School of Law

School of Law

School of Law. Court Room.

Administration

Joseph J. Martins, J.D.
Interim Dean, School of Law
Professor of Law

Timothy M. Todd, B.S., M.S., C.P.A., ChFC®, J.D., Ph.D
Associate Dean for Faculty Development and Scholarship
Professor of Law

D. J. Western, B.A., J.D., LL.M.
Associate Dean for Administration and Student Development

Susan K. Patrick, B.A., M.A., J.D.
Associate Dean for Admissions and Financial Aid

Timothy R. Spaulding, B.S., J.D.
Associate Dean for External Relations

Program Directors

A listing of program directors can be viewed at https://www.liberty.edu/institutional-effectiveness/academic-program-directors/.

Purpose

Liberty University School of Law exists to equip future leaders in law with a superior legal education in fidelity to the Christian faith expressed through the Holy Scriptures.

  • Equip future leaders in law. Inspiring students and preparing them to excel and lead in their profession.
  • With a superior legal education. Constructing and implementing an education characterized by excellence.
  • In fidelity to the Christian faith. Adhering to the perspective that shaped the Western legal tradition.
  • Expressed through the Holy Scriptures. Pursuing truth in a context of free thought and expression informed by a standard.

Distinctives

An emphasis on mastery of foundational legal subjects and skills. The objective of the School of Law is to equip and prepare students for success as legal professionals. Thus, there is an expectation by administration and faculty that students devote themselves with particular diligence to the subjects and skills identified as critical to professional excellence.

An emphasis on a rigorous and well-rounded intellectual life. Students are challenged intellectually at Liberty, not only with the technical aspects of law, but with a comprehensive and interdisciplinary approach to education and knowledge rooted in the Christian intellectual tradition. We firmly believe an educated lawyer should be thoroughly acquainted with the great thinkers and shapers of Western civilization and the Western legal tradition. Liberty University School of Law trains students to think analytically, a skill that can be developed properly only through an interdisciplinary approach to analyzing ideas.

An emphasis on understanding the significance of constitutional government with a special emphasis on the history and meaning of the United States Constitution and other foundational organic documents.

An emphasis on clear and persuasive writing. Liberty University School of Law requires six lawyering skills courses. Liberty graduates must excel in writing—one of the lawyer’s most powerful skills.

An emphasis on influential oral advocacy skills. A lawyer must be able to communicate effectively using the spoken word whether or not a litigation practice is an ultimate goal. Leaders in the legal profession know how to convincingly communicate with an audience. At Liberty, students focus on advocacy in many contexts and take part in demanding lawyering skills courses designed to develop oral communication skills.

An emphasis on teaching/mentoring. Liberty is a teaching law school. Members of the faculty are expected to display the highest degree of professional proficiency and scholarly research while prioritizing the teaching/mentoring role. Proficiency in teaching students is the Liberty Law professor’s first priority.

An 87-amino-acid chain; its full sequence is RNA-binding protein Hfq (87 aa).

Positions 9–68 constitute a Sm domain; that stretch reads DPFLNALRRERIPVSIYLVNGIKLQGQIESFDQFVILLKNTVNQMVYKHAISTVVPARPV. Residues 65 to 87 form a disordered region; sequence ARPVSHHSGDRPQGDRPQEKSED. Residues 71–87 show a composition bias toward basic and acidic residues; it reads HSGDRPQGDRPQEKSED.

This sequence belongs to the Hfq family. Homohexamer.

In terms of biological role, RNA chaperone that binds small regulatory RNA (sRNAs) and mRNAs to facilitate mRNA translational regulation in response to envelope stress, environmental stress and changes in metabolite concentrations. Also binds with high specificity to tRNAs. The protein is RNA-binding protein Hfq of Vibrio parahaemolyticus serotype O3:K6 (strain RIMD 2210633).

Accreditation

Liberty University School of Law is approved by the Council of the Section of Legal Education and Admissions to the Bar of the American Bar Association;

321 North Clark Street
Chicago, IL
60654-7598
(312) 988.6738

The American Bar Association (ABA) approval process is a thorough and careful process intended to ensure that law schools awarded approval meet all of the requirements set by the ABA to ensure a quality legal education.

Liberty University School of Law opened in August 2004 and completed the required full academic year to be eligible to apply for provisional approval by the ABA. On February 13, 2006, provisional approval was awarded. In March 2009, following the required two-year provisional approval time frame, Liberty applied for full approval. On August 5, 2010, Liberty University School of Law was approved by the ABA.

Liberty University School of Law is one of 199 ABA approved law schools in the United States.

Curriculum Goals

The overarching goal of the faculty in designing and adopting the curriculum is to further the Mission of the School of Law, that is to “equip future leaders in law with a superior legal education in fidelity to the Christian faith expressed through the Holy Scriptures.”

The particular goals of the faculty in designing and adopting the curriculum are to:

  1. Reflect the fundamental values upon which our legal system is based:
    1. that there is a corpus juris, a body of law, in which courses are related to one another as a logically consistent, comprehensive whole;
    2. that a government of laws is possible only where law reflects the truths that God has revealed to man and to which man is accountable; and
    3. that the preservation of the rule of law requires skillful and committed legal practitioners who are much more than mere technicians.
  2. Require courses that develop the body of knowledge, set of skills and professional values in which every lawyer must be grounded.
  3. Offer a range of electives that allows students to gain an introduction to various areas of law or to develop particular areas of competence.
  4. Prepare leaders for success in the two main phases of their professional lives, the study and practice of law.
  5. Prepare students to pass bar examinations in the states of their choice.
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